Sunday, 29 April 2012

If You Go Down To The Woods Today…!

 It’s been a busy couple of weeks, full of mid-semester exams and assignments. As well as uni work I’ve been continuing to nest record on campus with good numbers of Coots now on eggs and 4 broods having already hatched. The Tufted ducks also look to be on eggs as all of the females have ‘disappeared’!


As well as nest recording up the road myself, Chris and Kane have begun recording down in Manchester and North Wales. We now have over 250 nest records on the go between us, hopefully with many more to come.
It’s been a great experience so far finding different nests and ringing the pulli. I’m finding it a real benefit to my training as I have very little experience of passerine pullus ringing.

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Woodpigeon Chicks

Most definitely the pullus ringing highlight so far has been these cute little Tawny Owl chicks that Kane found in a natural hole.


I’ve also been benefiting from nest finding with Kane as I am learning what to look for with certain species to find their nests and also which of these species I need to take extra care with when monitoring. My best finds so far would have to be Greenfinch and Robin.

Robin nest found hidden deep in this grassy tussock.

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Everytime I come away from Manchester I feel that I have learned something new and I enjoy being able to put my new found ‘nesting skills’ to the test up in Stirling.
Blackbird Nest

Sunday, 15 April 2012

Drama On The Loch

At the beginning of March I began searching for nests on the university's campus. The very first nest I found belonged to none other than a Coot. It wasn't long before I had my first Coot eggs and what fine eggs they are are too - stoney colour with fine speckles, simply beautiful.

Proud Mother

So far this season I have recorded 21 active Coot nests. Unfortunately though I don't hold out much hope for these feisty wee birds as last year every chick was eaten by either gulls, herons or pike! As if the poor Coots don't have enough to deal with one unfortunate pair had their nest stolen by a pair of Mute Swans.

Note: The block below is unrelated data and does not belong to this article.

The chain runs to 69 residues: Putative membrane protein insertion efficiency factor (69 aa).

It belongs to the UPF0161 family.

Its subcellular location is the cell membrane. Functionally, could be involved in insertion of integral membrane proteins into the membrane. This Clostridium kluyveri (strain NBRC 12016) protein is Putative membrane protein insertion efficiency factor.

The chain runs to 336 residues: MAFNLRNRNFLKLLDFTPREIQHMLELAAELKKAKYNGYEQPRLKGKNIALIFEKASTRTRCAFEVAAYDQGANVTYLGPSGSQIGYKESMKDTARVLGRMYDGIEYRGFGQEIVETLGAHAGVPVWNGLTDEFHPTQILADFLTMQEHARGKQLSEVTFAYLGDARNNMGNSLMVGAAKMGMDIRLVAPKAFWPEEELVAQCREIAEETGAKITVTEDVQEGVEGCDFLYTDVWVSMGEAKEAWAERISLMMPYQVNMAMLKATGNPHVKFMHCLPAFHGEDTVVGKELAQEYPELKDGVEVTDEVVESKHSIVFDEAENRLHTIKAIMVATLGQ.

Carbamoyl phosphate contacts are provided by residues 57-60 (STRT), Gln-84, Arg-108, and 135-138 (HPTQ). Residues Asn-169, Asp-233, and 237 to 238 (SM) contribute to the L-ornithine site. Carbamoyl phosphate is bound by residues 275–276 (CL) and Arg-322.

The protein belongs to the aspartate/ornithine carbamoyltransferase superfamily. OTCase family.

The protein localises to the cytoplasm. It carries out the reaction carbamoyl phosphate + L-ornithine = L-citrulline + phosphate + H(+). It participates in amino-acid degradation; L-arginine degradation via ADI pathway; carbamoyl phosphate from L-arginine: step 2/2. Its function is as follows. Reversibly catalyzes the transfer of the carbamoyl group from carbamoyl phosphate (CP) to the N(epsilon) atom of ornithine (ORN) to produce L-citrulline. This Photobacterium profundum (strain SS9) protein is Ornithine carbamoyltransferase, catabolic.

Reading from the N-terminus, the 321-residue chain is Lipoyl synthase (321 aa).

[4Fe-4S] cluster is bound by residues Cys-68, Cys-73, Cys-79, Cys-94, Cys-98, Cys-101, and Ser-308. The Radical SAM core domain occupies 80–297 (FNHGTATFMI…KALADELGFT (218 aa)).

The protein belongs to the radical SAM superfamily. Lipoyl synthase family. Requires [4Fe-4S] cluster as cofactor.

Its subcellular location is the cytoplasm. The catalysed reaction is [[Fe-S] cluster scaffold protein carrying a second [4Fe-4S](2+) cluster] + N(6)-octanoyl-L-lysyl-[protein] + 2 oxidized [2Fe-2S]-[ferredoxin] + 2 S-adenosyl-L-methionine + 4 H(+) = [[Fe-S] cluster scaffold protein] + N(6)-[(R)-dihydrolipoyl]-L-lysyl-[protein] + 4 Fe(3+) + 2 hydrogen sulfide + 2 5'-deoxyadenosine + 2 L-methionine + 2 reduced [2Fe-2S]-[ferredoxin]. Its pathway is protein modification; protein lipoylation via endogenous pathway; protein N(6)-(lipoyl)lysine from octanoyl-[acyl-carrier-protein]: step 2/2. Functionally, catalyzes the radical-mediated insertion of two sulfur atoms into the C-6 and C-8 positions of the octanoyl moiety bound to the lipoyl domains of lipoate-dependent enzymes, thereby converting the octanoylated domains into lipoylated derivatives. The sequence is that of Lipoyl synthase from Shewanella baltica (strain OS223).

These Coots had built their nest on top of one of last year's swan nests. The nest was almost complete and ready for eggs until disaster stuck and the Mute Swans decided they wanted their old nest back. The swans promptly took over the nest and laid their first egg within days of taking over. The pair are now currently sat on 4 eggs. All was not lost for the Coots though as they frantically built a new nest next door to the swans. Both the Coots and the swans are now sitting tight on eggs.


Surprisingly the Coot's wee cousin (Moorhen) don't seem to be doing to well in terms of nesting attempts with only 2 so far!

Meanwhile another pair of Mute Swans are doing well and are currently sat on 9 eggs which are expected to hatch around May 8th, so I'll be sure be around that day with my camera!

 I fear this year's offspring on the loch won't fair well as I have already had 3 full clutches (Coot & Mallard) 'disappear' and witnessed the very first brood of Mallards being pursued by a Grey Heron, Mute Swans, Herring Gulls and a particularly grumpy Coot! 11 ducklings hatched and by the following day there were 6, the day after zero! Life's hard down on Airthrey Loch.

The day of hatching and all 11 ducklings

....and one of their many stalkers!
At least some residents on the loch are having better luck as I discovered when I found this well hidden Long-tailed Tit nest situated the fork of a Willow 3 meters above the water - good luck to any terrestrial predators after that nest!

Clever Lottis!

So who knows what the next month will bring before I leave uni for the year and migrate to warmer climates. Hopefully there will be some success stories and I'll be sure to post updates of anymore 'Drama On The Loch'.

Will  he survive?